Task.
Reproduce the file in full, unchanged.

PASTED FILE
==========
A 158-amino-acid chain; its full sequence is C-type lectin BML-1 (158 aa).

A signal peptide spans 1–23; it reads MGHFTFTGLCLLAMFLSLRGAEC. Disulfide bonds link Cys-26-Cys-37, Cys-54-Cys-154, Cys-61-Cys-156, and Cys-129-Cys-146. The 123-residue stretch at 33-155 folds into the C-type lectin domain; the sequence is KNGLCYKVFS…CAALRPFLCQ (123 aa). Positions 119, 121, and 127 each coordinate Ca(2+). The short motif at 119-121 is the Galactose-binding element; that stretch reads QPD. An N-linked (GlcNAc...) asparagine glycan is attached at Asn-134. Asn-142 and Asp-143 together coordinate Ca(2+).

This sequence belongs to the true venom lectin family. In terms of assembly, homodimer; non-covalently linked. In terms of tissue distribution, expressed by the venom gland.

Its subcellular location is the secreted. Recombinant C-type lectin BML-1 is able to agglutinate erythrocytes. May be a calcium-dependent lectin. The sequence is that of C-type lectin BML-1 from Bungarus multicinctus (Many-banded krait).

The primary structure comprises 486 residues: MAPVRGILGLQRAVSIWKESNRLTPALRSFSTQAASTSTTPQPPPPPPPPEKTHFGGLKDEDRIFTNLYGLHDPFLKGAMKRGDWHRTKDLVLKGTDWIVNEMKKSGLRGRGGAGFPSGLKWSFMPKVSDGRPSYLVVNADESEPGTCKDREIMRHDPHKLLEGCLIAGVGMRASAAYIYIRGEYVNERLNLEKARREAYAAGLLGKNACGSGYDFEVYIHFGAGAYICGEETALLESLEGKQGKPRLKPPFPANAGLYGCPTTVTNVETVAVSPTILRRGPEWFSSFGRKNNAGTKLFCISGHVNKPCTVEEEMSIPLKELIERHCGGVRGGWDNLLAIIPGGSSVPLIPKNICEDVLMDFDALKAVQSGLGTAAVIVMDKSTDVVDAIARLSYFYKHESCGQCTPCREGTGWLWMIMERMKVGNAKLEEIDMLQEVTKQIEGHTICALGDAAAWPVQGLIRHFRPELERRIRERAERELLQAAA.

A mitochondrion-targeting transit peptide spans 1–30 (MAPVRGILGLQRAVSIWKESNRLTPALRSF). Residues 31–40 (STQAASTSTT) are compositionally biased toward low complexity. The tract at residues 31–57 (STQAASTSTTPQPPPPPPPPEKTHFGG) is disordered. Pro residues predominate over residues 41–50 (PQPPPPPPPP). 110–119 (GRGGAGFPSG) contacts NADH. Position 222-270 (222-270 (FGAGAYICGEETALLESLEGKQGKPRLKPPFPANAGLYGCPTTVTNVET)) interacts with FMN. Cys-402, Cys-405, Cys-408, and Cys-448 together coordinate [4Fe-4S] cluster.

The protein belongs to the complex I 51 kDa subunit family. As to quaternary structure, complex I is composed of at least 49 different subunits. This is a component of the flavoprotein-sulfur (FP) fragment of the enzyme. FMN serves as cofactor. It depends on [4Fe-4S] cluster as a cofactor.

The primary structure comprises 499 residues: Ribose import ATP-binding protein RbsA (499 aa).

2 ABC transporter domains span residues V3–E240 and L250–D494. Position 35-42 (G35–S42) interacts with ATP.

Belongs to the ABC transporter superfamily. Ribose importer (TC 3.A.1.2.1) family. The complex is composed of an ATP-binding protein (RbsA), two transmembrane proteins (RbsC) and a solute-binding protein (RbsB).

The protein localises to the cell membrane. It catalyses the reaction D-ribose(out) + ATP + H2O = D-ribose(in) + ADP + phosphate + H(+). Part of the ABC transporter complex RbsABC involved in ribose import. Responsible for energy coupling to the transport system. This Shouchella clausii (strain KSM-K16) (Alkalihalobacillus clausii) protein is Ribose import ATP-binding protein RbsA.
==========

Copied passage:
A 158-amino-acid chain; its full sequence is C-type lectin BML-1 (158 aa).

A signal peptide spans 1–23; it reads MGHFTFTGLCLLAMFLSLRGAEC. Disulfide bonds link Cys-26-Cys-37, Cys-54-Cys-154, Cys-61-Cys-156, and Cys-129-Cys-146. The 123-residue stretch at 33-155 folds into the C-type lectin domain; the sequence is KNGLCYKVFS…CAALRPFLCQ (123 aa). Positions 119, 121, and 127 each coordinate Ca(2+). The short motif at 119-121 is the Galactose-binding element; that stretch reads QPD. An N-linked (GlcNAc...) asparagine glycan is attached at Asn-134. Asn-142 and Asp-143 together coordinate Ca(2+).

This sequence belongs to the true venom lectin family. In terms of assembly, homodimer; non-covalently linked. In terms of tissue distribution, expressed by the venom gland.

Its subcellular location is the secreted. Recombinant C-type lectin BML-1 is able to agglutinate erythrocytes. May be a calcium-dependent lectin. The sequence is that of C-type lectin BML-1 from Bungarus multicinctus (Many-banded krait).

The primary structure comprises 486 residues: MAPVRGILGLQRAVSIWKESNRLTPALRSFSTQAASTSTTPQPPPPPPPPEKTHFGGLKDEDRIFTNLYGLHDPFLKGAMKRGDWHRTKDLVLKGTDWIVNEMKKSGLRGRGGAGFPSGLKWSFMPKVSDGRPSYLVVNADESEPGTCKDREIMRHDPHKLLEGCLIAGVGMRASAAYIYIRGEYVNERLNLEKARREAYAAGLLGKNACGSGYDFEVYIHFGAGAYICGEETALLESLEGKQGKPRLKPPFPANAGLYGCPTTVTNVETVAVSPTILRRGPEWFSSFGRKNNAGTKLFCISGHVNKPCTVEEEMSIPLKELIERHCGGVRGGWDNLLAIIPGGSSVPLIPKNICEDVLMDFDALKAVQSGLGTAAVIVMDKSTDVVDAIARLSYFYKHESCGQCTPCREGTGWLWMIMERMKVGNAKLEEIDMLQEVTKQIEGHTICALGDAAAWPVQGLIRHFRPELERRIRERAERELLQAAA.

A mitochondrion-targeting transit peptide spans 1–30 (MAPVRGILGLQRAVSIWKESNRLTPALRSF). Residues 31–40 (STQAASTSTT) are compositionally biased toward low complexity. The tract at residues 31–57 (STQAASTSTTPQPPPPPPPPEKTHFGG) is disordered. Pro residues predominate over residues 41–50 (PQPPPPPPPP). 110–119 (GRGGAGFPSG) contacts NADH. Position 222-270 (222-270 (FGAGAYICGEETALLESLEGKQGKPRLKPPFPANAGLYGCPTTVTNVET)) interacts with FMN. Cys-402, Cys-405, Cys-408, and Cys-448 together coordinate [4Fe-4S] cluster.

The protein belongs to the complex I 51 kDa subunit family. As to quaternary structure, complex I is composed of at least 49 different subunits. This is a component of the flavoprotein-sulfur (FP) fragment of the enzyme. FMN serves as cofactor. It depends on [4Fe-4S] cluster as a cofactor.

The primary structure comprises 499 residues: Ribose import ATP-binding protein RbsA (499 aa).

2 ABC transporter domains span residues V3–E240 and L250–D494. Position 35-42 (G35–S42) interacts with ATP.

Belongs to the ABC transporter superfamily. Ribose importer (TC 3.A.1.2.1) family. The complex is composed of an ATP-binding protein (RbsA), two transmembrane proteins (RbsC) and a solute-binding protein (RbsB).

The protein localises to the cell membrane. It catalyses the reaction D-ribose(out) + ATP + H2O = D-ribose(in) + ADP + phosphate + H(+). Part of the ABC transporter complex RbsABC involved in ribose import. Responsible for energy coupling to the transport system. This Shouchella clausii (strain KSM-K16) (Alkalihalobacillus clausii) protein is Ribose import ATP-binding protein RbsA.